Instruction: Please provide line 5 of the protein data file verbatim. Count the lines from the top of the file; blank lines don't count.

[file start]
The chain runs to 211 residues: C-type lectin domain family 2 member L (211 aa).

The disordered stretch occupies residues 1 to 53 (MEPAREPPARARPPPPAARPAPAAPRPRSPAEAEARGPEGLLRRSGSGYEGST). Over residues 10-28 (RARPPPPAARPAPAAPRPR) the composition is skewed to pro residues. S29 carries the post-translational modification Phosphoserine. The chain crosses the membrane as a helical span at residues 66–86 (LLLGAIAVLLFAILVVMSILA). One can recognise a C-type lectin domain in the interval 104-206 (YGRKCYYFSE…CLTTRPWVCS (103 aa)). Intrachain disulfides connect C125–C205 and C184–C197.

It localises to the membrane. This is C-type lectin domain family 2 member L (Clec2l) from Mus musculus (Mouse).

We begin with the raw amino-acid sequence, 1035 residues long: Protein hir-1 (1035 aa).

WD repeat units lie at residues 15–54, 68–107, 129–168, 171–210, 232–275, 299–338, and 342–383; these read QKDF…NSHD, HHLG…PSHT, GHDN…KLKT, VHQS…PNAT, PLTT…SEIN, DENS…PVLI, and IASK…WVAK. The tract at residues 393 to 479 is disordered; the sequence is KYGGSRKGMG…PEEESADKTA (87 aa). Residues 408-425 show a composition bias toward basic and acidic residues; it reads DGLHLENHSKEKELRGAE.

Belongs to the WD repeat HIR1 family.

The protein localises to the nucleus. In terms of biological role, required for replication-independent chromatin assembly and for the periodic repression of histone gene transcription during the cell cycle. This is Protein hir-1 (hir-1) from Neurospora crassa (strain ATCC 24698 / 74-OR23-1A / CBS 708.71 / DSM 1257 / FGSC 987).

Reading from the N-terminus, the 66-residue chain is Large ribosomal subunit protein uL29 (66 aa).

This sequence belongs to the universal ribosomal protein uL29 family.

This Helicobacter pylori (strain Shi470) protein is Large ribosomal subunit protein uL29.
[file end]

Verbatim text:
WD repeat units lie at residues 15–54, 68–107, 129–168, 171–210, 232–275, 299–338, and 342–383; these read QKDF…NSHD, HHLG…PSHT, GHDN…KLKT, VHQS…PNAT, PLTT…SEIN, DENS…PVLI, and IASK…WVAK. The tract at residues 393 to 479 is disordered; the sequence is KYGGSRKGMG…PEEESADKTA (87 aa). Residues 408-425 show a composition bias toward basic and acidic residues; it reads DGLHLENHSKEKELRGAE.